Council staff may not be the only ones to see cuts. In November, the governing board will vote on an implementation plan that is likely to shrink the size of the governing board itself down to just heads of communion. Task force members argued this would restore the board to a governing, rather than management, role. Also on the table is the possibility of creating dues structures for new categories of affiliation.
The lack of church support for the council in recent years has been a sore subject at the NCC: in the last fiscal year, only 21 of the NCC’s 37 member communions gave any gift to the council, with several contributions only token amounts. Five churches have given nothing in the past decade. Gifts to the (unrestricted) Ecumenical Commitment Fund are expected to continue dropping from $1,035,033 last year to a budgeted $900,000 this year.
“It matters to [foundation] funders if members are contributing at 100 percent,” Birk explained, noting that some perspective donors balked at financing programs when member churches were not already doing so. The NCC was over $100,000 short in expected foundation funding in 2011-12, dropping from a budgeted $700,000 to $596,500. The council has received $180,000 towards a more modestly budgeted $400,000 expected level of foundation support this year.
The NCC has toyed in the past with the possibility of a minimum contribution from member churches, but the council has been reluctant to apply such a policy to its constituency of churches, many of which are financially strapped themselves.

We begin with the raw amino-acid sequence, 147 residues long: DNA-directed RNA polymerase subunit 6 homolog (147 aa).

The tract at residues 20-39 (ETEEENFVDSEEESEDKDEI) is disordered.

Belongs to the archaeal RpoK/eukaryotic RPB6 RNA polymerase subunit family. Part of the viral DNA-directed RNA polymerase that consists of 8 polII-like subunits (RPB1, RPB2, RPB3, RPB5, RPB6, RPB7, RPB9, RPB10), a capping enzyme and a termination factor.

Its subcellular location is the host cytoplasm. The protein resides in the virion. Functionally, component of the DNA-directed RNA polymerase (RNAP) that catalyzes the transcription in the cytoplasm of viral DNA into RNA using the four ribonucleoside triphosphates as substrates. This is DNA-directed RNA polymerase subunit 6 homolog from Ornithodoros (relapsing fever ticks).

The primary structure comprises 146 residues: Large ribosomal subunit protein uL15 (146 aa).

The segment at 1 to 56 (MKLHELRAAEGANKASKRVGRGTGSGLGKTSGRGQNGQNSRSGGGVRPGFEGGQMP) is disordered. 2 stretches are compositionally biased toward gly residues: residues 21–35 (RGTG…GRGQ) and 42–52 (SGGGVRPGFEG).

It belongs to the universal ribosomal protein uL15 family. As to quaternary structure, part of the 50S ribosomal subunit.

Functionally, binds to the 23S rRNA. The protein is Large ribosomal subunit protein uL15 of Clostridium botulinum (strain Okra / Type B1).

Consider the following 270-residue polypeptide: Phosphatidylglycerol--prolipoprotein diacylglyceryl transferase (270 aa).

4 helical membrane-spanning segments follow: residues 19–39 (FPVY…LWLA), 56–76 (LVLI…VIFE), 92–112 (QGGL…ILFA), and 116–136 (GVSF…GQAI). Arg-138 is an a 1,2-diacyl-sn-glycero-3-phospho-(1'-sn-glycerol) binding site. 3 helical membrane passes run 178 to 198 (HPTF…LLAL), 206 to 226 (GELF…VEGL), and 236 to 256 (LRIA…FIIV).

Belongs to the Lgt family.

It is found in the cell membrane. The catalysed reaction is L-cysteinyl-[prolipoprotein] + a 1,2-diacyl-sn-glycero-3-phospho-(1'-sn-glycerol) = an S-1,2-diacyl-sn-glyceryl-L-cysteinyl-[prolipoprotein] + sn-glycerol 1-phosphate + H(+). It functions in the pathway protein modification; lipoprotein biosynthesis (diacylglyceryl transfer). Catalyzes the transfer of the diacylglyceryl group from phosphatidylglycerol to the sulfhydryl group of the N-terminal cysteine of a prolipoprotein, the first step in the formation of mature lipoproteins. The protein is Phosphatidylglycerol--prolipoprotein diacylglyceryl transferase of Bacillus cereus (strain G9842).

Also mentioned was the possibility of the NCC’s New York office relocating to smaller quarters, or even merging with the Washington office housed within the Capitol Hill United Methodist Building.
The taskforce report lists three areas for the council to focus its work upon: theological study and dialogue, inter-religious relations and dialogue, and advocacy for “justice and peace.” Of the three, the council’s staff reorganization heavily favors advocacy. While most finance, development and administration employees are now gone, the advocacy-focused Washington office lost only one staffer. Most who remain have an “Eco-Justice” focus, hinting that remaining grants from secular foundations are mostly tied to environmental advocacy.
At times, explanations of the restructuring scheme’s effects strained credulity. Anticipating questions about a diminished role for education, formation and leadership development in the restructure, the taskforce argued that the three were in fact “strengthened, and made more central” by being spread across the new structure. Left unsaid was that the three areas would no longer be priority items or command dedicated staff time, as they had in the past with their own NCC commission.
The NCC governing board is expected to vote on an implementation plan based on the taskforce report at their November meeting in Washington, D.C.
The Institute on Religion & Democracy
1023 15th Street NW, Suite 601, Washington, DC 20005-2601
P: (202) 682-4131 F: (202) 682-4136